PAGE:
Since US med spending is now 18% of income, and is rising faster than other spending, then whether we get richer or poorer over the next half century or so mainly depends on whether we get much added value from increased med spending. If, as I and many others have suggested, we gain relatively little from more med spending, we may actually get poorer.
Chernew, Hirth and Cutler in Health Affairs:
At approximately long-run average rates of excess health spending growth, 119 percent of the real increase in per capita income would be devoted to health spending over the 2007–2083 projection period. We argue that an alternative scenario, under which health spending grew just one percentage point faster than real per capita income, is “affordable,” although 53.6 percent of real income growth over the period would go to health care. … This analysis thus supports the argument that reforms that would dramatically slow the rate of health care spending growth are necessary.
Robert Samuelson in the Post:
Per capita GDP … from 2007 to 2030, it’s projected to rise from $43,900 to $60,600. That’s a 38 percent increase … Unless controlled, rising health spending would absorb much of that gain. The increase in per capita GDP from 2007 to 2030 is $16,700. If health spending continued to grow at past rates, it would go from $7,100 per person in 2007 to $15,300 in 2030. This rise of $8,200 is half the overall gain ($16,700) in per capita income. …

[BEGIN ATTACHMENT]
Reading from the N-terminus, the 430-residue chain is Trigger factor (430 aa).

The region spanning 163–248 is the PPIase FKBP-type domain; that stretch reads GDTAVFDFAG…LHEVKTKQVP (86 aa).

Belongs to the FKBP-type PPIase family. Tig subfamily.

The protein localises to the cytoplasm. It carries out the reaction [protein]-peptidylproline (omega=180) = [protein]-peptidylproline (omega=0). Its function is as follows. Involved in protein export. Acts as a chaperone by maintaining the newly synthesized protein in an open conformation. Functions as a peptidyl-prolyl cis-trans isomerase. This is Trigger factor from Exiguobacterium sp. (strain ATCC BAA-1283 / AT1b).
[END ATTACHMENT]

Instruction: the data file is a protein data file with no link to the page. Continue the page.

One study … [said] continuation of present [med spending] trends would result in “falling wages at the bottom of the earnings spectrum and very slow wage growth on up the earnings distribution. These dismal wage outcomes would persist over at least the next couple of decades.” To be sure … some care extends life and improves quality of life. But the connections between being healthy and more health spending are loose. … Most people … get few benefits from high spending.
Of course this increased med spending, and reduced other wealth, would be an overall good deal if increased med spending dramatically improved our health. But the median med policy wonk, who says we must hold down med cost growth, clearly has doubts about the value of added med spending. Regardless of where your opinion sits here, let us agree: the net health value of added med spending is one of the most important research questions around; it largely determines if we will get richer or poorer over the next half century.
Yet I’d guess the number of full time equivalent researchers working on this is less than a few dozen, perhaps less than a dozen. Why so few working on such an obviously central question?